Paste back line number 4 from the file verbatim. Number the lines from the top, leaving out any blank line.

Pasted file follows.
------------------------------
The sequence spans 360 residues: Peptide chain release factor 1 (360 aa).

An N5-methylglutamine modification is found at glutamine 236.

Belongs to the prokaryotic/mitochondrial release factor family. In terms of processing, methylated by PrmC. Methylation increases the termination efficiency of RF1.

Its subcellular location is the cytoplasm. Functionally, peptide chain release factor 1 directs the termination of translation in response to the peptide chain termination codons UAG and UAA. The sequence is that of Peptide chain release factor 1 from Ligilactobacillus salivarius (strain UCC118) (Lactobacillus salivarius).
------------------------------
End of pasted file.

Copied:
Its subcellular location is the cytoplasm. Functionally, peptide chain release factor 1 directs the termination of translation in response to the peptide chain termination codons UAG and UAA. The sequence is that of Peptide chain release factor 1 from Ligilactobacillus salivarius (strain UCC118) (Lactobacillus salivarius).